On the morning of August 6, 1945, the United States Army Air Forces dropped the nuclear weapon “Little Boy” on the city of Hiroshima, followed three days later by the detonation of the “Fat Man” bomb over Nagasaki, Japan during World War II in war against the Empire of Japan, part of the Axis Powers alliance.
In estimating the death toll from the attacks, there are several factors that make it difficult to arrive at reliable figures: inadequacies in the records given the confusion of the times, the many victims who died months or years after the bombing as a result of radiation exposure, and the pressure to either exaggerate or minimize the numbers, depending upon political agenda. That said, it is estimated that by December 1945, as many as 140,000 had died in Hiroshima by the bomb and its associated effects. In Nagasaki, roughly 74,000 people died of the bomb and its after-effects with the death toll from two bombings around 214,000 people. In both cities, the overwhelming majority of the deaths were those of civilians.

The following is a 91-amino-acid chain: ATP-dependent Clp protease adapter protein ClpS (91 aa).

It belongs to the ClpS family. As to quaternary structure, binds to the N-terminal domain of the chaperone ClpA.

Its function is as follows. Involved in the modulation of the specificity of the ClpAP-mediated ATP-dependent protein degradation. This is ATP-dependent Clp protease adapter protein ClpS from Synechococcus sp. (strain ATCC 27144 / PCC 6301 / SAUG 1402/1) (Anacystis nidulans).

The role of the bombings in Japan’s surrender, as well as the effects and justification of them, have been subject to much debate. In the U.S., the prevailing view is that the bombings ended the war months sooner than would otherwise have been the case, saving many lives that would have been lost on both sides if the planned invasion of Japan had taken place. In Japan, the general public tends to think that the bombings were unnecessary, as Japanese civilian leadership was covertly seeking an end to hostilities.